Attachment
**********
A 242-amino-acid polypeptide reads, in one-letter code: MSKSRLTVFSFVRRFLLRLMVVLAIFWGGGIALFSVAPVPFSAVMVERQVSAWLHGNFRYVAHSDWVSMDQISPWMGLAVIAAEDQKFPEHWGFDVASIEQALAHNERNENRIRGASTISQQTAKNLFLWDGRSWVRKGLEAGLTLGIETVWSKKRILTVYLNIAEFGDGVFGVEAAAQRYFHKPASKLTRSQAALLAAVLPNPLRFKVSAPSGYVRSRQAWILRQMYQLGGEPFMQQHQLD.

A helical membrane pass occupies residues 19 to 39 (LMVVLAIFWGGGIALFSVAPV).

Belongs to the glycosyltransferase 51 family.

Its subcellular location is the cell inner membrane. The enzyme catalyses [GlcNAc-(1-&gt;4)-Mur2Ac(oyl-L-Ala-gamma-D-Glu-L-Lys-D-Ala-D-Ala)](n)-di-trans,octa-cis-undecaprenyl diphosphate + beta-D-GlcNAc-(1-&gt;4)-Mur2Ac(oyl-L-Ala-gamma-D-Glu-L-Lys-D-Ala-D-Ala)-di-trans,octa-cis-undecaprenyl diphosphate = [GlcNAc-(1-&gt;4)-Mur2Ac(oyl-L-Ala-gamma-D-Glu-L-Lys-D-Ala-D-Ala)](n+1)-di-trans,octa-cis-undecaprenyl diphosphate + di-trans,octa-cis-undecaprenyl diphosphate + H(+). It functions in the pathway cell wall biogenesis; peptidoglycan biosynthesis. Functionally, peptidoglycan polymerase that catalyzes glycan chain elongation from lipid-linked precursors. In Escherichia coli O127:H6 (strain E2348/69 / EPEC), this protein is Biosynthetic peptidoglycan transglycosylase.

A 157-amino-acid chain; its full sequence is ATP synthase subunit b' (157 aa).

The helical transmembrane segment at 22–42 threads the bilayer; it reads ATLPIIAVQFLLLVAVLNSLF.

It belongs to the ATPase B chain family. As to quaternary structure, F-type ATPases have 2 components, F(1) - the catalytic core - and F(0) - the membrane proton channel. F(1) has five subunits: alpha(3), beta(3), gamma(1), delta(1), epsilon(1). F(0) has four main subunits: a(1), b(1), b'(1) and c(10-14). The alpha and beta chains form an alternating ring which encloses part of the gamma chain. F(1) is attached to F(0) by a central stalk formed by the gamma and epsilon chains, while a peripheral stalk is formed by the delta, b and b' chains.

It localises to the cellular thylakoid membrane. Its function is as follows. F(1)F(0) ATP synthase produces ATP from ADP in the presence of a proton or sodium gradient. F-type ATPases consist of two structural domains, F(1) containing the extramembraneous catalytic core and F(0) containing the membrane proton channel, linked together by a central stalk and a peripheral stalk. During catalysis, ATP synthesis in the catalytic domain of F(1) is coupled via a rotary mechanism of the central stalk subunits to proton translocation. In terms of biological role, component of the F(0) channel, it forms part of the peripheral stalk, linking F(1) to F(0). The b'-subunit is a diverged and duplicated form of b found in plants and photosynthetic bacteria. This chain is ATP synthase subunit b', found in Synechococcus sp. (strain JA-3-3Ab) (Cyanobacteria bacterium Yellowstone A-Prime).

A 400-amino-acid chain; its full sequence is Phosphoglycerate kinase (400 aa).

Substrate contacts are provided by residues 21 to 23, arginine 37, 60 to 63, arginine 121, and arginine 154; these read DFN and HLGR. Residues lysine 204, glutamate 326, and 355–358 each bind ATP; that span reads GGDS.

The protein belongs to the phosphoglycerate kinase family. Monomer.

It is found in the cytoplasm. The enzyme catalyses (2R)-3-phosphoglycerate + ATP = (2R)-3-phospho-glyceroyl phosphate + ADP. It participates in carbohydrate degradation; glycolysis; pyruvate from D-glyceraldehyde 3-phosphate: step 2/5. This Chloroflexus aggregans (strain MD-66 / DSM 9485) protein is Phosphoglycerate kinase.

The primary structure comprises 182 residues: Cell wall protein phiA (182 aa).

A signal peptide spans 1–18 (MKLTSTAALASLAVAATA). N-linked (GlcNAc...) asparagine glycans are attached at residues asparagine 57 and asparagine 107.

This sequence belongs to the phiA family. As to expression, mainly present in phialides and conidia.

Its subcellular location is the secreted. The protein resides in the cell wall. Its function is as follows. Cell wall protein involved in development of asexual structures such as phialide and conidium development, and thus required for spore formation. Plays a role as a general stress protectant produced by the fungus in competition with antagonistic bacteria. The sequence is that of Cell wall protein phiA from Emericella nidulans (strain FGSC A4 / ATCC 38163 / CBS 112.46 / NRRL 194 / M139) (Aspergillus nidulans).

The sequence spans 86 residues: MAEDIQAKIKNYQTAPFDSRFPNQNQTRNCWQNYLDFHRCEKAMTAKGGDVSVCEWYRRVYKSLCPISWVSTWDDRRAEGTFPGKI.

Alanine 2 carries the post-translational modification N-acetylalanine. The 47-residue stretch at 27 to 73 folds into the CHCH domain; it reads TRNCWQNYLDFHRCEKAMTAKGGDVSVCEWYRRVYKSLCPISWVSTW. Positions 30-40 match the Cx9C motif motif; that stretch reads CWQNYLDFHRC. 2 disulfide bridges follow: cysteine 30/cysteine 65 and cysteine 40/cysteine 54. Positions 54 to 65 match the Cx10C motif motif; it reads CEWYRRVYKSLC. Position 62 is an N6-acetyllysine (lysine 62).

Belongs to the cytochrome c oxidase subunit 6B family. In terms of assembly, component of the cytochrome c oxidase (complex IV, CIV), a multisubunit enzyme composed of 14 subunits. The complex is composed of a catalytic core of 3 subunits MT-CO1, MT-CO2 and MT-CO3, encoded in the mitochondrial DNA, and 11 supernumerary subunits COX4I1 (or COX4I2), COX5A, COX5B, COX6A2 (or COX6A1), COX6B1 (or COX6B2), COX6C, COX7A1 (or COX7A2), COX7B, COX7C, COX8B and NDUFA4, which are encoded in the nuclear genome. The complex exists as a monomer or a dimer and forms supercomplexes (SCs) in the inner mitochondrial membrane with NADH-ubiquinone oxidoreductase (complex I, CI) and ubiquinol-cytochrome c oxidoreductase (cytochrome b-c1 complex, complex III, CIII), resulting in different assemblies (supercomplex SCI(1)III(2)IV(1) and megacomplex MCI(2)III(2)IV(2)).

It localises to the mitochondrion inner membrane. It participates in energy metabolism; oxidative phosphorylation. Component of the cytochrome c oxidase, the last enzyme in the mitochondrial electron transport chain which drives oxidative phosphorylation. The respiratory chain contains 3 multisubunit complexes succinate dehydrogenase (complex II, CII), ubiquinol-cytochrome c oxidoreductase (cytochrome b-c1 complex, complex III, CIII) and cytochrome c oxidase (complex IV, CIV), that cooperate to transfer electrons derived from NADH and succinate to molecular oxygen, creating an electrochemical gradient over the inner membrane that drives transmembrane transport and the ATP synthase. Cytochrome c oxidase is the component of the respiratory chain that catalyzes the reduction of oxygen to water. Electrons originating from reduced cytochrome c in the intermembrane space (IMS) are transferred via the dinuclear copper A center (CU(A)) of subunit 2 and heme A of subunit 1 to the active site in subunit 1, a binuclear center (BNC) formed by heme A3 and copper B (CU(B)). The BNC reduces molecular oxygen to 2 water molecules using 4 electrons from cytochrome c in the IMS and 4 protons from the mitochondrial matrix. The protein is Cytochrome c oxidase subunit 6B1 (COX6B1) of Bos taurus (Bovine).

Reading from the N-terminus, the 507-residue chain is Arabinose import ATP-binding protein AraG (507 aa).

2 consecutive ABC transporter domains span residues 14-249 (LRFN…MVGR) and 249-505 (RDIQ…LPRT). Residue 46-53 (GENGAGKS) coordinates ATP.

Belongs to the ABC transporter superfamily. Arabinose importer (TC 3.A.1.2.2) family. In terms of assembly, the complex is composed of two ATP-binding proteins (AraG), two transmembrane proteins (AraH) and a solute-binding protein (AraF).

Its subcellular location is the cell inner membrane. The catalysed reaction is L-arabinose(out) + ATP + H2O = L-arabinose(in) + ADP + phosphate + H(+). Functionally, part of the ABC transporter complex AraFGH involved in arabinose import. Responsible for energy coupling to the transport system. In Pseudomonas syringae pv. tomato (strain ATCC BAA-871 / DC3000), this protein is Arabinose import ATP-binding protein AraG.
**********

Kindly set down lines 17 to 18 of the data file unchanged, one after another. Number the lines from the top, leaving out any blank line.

The sequence spans 86 residues: MAEDIQAKIKNYQTAPFDSRFPNQNQTRNCWQNYLDFHRCEKAMTAKGGDVSVCEWYRRVYKSLCPISWVSTWDDRRAEGTFPGKI.

Alanine 2 carries the post-translational modification N-acetylalanine. The 47-residue stretch at 27 to 73 folds into the CHCH domain; it reads TRNCWQNYLDFHRCEKAMTAKGGDVSVCEWYRRVYKSLCPISWVSTW. Positions 30-40 match the Cx9C motif motif; that stretch reads CWQNYLDFHRC. 2 disulfide bridges follow: cysteine 30/cysteine 65 and cysteine 40/cysteine 54. Positions 54 to 65 match the Cx10C motif motif; it reads CEWYRRVYKSLC. Position 62 is an N6-acetyllysine (lysine 62).